Why would Bernanke speak in such a deceitful manner? For the same reason he is stonewalling the US Congress and refusing to allow any audits of the Federal Reserve’s activity. He is desperately attempting to keep people from realizing that the Federal Reserve not only created the Great Depression, but that it has most likely played a central role in bringing about its return. The attempts to deceive may be silly and implausible, but it’s all the Bernanke has left if his best efforts prove unsuccessful in averting the contraction in 2010 he has to know is in the works.

It’s worth noting that the “global savings glut” theory is pure Keynesianism, as is the famous helicopter money response to economic contraction. There’s nothing truly monetarist about these practitioners of active and discretionary monetary policy.

UPDATE – Can you spot the savings glut? From Brigitte Desroches and Michael Francis,.

Denying the Climacaust

The true believers in the hoax that is AGW/CC are getting desperate as fewer and fewer people buy into their scheme to bring in global governance by the back door. You can practically hear Paul Krugman foaming at the mouth in his column today:

And as I watched the deniers make their arguments, I couldn’t help thinking that I was watching a form of treason — treason against the planet. To fully appreciate the irresponsibility and immorality of climate-change denial, you need to know about the grim turn taken by the latest climate research. The fact is that the planet is changing faster than even pessimists expected: ice caps are shrinking, arid zones spreading, at a terrifying rate. And according to a number of recent studies, catastrophe — a rise in temperature so large as to be almost unthinkable — can no longer be considered a mere possibility.

It’s funny how the planet is changing even faster than the pessimists expected when global temperatures are dropping, in direct contradiction to those very models that Krugman is so concerned about. Of course, he’s still using an outdated economics model from the 1930s, so it should hardly surprise us that he’s not up on the latest climate science either.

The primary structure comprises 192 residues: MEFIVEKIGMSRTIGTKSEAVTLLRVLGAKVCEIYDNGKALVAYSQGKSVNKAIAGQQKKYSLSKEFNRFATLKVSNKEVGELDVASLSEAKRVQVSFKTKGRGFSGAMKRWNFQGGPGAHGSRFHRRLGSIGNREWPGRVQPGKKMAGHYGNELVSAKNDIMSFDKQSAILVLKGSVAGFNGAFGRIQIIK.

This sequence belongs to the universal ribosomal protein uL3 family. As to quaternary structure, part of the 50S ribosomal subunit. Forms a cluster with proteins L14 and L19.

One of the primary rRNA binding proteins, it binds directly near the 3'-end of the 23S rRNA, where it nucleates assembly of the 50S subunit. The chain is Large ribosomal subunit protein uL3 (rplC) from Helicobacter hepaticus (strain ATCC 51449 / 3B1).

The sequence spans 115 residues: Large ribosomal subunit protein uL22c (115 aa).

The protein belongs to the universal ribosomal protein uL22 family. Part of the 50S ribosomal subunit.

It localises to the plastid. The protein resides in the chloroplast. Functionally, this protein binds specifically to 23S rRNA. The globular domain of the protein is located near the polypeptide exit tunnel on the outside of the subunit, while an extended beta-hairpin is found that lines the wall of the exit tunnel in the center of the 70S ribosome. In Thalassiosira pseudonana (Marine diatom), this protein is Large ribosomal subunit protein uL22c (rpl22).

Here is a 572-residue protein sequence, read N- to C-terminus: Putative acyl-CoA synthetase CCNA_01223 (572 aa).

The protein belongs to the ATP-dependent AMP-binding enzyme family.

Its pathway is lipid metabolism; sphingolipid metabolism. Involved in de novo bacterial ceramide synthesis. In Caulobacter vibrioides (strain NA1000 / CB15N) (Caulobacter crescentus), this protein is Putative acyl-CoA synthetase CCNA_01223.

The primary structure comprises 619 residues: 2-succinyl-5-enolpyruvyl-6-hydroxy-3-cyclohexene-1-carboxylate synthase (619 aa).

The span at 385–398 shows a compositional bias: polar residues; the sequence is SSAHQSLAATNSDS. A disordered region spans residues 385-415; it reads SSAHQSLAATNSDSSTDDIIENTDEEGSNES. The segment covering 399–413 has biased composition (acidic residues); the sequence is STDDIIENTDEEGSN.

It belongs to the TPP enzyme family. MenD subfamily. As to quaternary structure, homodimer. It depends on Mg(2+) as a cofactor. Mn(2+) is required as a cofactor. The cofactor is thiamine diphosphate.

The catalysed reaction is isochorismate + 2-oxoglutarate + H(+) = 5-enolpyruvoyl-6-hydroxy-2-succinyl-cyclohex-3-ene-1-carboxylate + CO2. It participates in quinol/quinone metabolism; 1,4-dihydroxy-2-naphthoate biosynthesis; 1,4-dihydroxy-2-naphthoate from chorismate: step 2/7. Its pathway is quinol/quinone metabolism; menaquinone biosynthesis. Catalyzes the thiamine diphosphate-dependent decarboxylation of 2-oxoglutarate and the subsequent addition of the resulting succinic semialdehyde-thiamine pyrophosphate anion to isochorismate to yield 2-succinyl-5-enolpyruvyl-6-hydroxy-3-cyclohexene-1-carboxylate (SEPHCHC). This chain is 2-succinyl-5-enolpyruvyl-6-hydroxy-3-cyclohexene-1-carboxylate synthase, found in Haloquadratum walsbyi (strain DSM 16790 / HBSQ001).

WND column

Americans Walk Away

Mortgage lenders are rightly terrified that more and more of the 22 percent of American homeowners whose homes are now worth less than their mortgages are going to exercise their borrower’s right to default on them. At this point, most home defaults are still involuntary, but according to the paper cited above, more than one-quarter of them already consist of what the mortgage industry calls “ruthless defaults.” And yet, why shouldn’t homeowners be ruthless in their disregard for the financial interests of the home lenders when the lenders themselves have been utterly ruthless – and utterly stupid – in squeezing every last drop of potential demand out of the American public?

Global Exclusive: NASA finally makes better fakes

Apparently they believe the state of CGI has reached a sufficient level of quality to have another go at the public:

ECSTATIC space officials at Nasa could be about to unveil one of their most stunning discoveries for 40 years — new and amazingly clear footage of the first moon landing.
The release of the new images next month could be one of the most talked about events of the summer.

Of course, these revised “lunar tapes” will end up being exposed as fraudulent when hardcore gamers recognize the lighting model from the Unreal Engine 3.

Laughing at myself


This is the graphic representation of that Limits of Demand concept that I was considering as a more broadly explanatory substitute for the middle step in Austrian malinvestment theory, which presently relies upon the shift from consumer goods to capital goods. After I drew it, I realized that it looked extremely familiar.

And frankly, you kind of let me down, AGDers. Extra credit in Voxiversity III for the AGDer who can identify the very similar chart. And additional extra credit for anyone who can explain why Rothbard limited his application of the concept as he did when it offers a better explanation for malinvestment than the shifting investment dynamic between consumer and capital goods, which the Limits of Demand also explains.